A company may need to restructure its capital for many different reasons, including:
- To dispose of surplus cash without paying a dividend;
- To increase the value of its shares;
- To alter its loan to equity ratio; or
- To remove a shareholder without purchase of their shares by the remaining shareholders.
Whilst the first 3 of those examples may be driven simply by ‘balance sheet engineering’ considerations, the last one may be due the retirement, permanent incapacity or death of the selling shareholder (or even a falling out between that person and the other shareholders). In such a situation, a share buy-back offers a solution where the continuing shareholders cannot fund purchase of the departing shareholder’s shares, but the company itself can.
Exception to the general rule
Normally a company cannot buy its own shares unless they were issued as redeemable shares. (In some cases, the company’s constitution prohibits or limits the purchase of its own shares.) However, subject to such a prohibition or limit, Chapter 2J of the Corporations Act 2001 permits a company to buy back its shares, so long as it follows a strict procedure.
There are several different forms of share buy-backs, which are applicable in different circumstances. In this article we are only considering a ‘selective’ buy-back. A selective buy-back may be offered to all shareholders or only specific shareholders of a company.
The key rules
A share buy-back can be carried out so long as:
- It does not materially prejudice the company’s ability to pay its creditors; and
- The company follows the procedures specified in the Corporations Act.
Share buy-back procedure
In order to make a selective buy-back, in simplified form, the company must:
- Prepare an agreement setting out the terms of the share buy-back;
- Circulate to shareholders an information memorandum setting out all information that is material to a decision to approve the share buy-back;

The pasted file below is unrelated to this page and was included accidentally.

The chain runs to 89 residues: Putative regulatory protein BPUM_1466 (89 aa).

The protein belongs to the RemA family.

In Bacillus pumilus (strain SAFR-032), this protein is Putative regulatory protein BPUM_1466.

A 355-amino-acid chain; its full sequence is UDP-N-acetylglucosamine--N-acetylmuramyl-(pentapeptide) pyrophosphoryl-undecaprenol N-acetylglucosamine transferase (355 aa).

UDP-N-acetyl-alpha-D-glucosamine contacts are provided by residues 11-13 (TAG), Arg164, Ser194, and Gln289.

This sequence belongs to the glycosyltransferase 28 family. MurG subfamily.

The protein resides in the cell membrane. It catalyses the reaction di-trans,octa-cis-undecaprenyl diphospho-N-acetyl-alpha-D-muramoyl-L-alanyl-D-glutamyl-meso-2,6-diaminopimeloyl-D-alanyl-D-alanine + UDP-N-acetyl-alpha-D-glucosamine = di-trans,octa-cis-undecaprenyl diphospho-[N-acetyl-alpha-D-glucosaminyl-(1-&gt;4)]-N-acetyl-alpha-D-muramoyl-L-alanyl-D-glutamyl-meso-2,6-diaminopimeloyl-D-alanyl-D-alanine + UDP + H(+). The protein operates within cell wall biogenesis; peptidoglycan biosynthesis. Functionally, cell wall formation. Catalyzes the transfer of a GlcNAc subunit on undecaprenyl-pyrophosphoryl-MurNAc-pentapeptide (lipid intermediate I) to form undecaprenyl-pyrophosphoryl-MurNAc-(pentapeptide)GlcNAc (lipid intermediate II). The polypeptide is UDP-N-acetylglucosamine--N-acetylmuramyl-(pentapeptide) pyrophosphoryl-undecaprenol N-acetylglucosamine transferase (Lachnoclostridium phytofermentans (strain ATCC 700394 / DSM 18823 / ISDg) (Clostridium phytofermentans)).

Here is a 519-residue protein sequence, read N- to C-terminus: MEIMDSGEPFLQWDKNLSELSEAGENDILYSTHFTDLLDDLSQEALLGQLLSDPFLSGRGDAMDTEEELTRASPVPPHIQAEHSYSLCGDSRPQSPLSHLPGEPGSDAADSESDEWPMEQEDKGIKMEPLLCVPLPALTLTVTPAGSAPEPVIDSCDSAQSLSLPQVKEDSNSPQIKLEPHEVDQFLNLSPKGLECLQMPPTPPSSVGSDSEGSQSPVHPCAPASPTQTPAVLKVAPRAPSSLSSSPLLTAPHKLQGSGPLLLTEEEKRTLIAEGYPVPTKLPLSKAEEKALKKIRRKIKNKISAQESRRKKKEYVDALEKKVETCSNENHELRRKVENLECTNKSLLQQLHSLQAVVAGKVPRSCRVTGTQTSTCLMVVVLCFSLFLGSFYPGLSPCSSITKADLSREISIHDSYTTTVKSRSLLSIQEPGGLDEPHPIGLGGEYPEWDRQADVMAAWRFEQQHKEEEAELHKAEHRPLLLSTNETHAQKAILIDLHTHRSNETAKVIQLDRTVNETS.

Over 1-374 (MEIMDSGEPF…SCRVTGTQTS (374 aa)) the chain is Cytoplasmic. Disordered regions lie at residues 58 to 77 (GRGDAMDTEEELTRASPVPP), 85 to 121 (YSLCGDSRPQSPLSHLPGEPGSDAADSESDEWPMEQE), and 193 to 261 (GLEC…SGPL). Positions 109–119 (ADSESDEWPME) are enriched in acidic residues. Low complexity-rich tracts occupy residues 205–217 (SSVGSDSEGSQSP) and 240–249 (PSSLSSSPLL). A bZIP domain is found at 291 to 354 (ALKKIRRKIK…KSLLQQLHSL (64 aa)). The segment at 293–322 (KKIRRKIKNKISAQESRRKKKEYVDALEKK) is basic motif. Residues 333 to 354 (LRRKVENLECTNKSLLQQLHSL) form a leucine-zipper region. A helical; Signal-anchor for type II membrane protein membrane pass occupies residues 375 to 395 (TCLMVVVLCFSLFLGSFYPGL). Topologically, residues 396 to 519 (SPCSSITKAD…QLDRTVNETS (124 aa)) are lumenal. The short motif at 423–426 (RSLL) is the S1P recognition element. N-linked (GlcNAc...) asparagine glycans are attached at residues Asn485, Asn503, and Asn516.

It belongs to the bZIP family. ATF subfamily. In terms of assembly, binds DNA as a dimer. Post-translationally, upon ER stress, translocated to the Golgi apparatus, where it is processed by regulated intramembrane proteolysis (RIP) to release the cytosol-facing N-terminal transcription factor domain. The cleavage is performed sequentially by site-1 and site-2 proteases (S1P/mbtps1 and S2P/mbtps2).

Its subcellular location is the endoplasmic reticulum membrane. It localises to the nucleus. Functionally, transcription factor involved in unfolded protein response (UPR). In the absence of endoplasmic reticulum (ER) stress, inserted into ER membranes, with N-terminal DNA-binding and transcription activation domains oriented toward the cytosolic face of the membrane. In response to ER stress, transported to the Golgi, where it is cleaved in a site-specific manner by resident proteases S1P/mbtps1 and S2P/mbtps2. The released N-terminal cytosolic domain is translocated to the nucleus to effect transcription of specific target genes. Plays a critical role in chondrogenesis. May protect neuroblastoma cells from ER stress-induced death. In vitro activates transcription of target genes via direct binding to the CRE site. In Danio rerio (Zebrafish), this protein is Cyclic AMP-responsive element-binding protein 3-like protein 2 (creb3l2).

- Lodge copies of the notice of a shareholders meeting and the information memorandum and notice of the intended buy-back with ASIC at least 14 days before the meeting or before the buy-back agreement is entered into; and
- Have a resolution passed in a general meeting approving the buy-back terms.
Following the passing of the resolution, the company can enter into the buy-back agreement with the affected shareholder(s). Then the shares can be transferred to the company in exchange for payment of the agreed price. Upon registration of the transfer, the shares are cancelled and must be notified to the Australian Securities and Investments Commission.
Advantages of a share buy-back
A key advantage of the share buy-back procedure is that it enables the company’s share capital to be varied without changes to the shareholdings of the continuing shareholders. There are, of course, tax considerations that need to be taken into account by both the company and the selling shareholder(s).
For advice on buy-back of some of your company’s shares and preparation of all necessary documents, please contact Michael Tyler, Special Counsel, on (02) 9411 4466.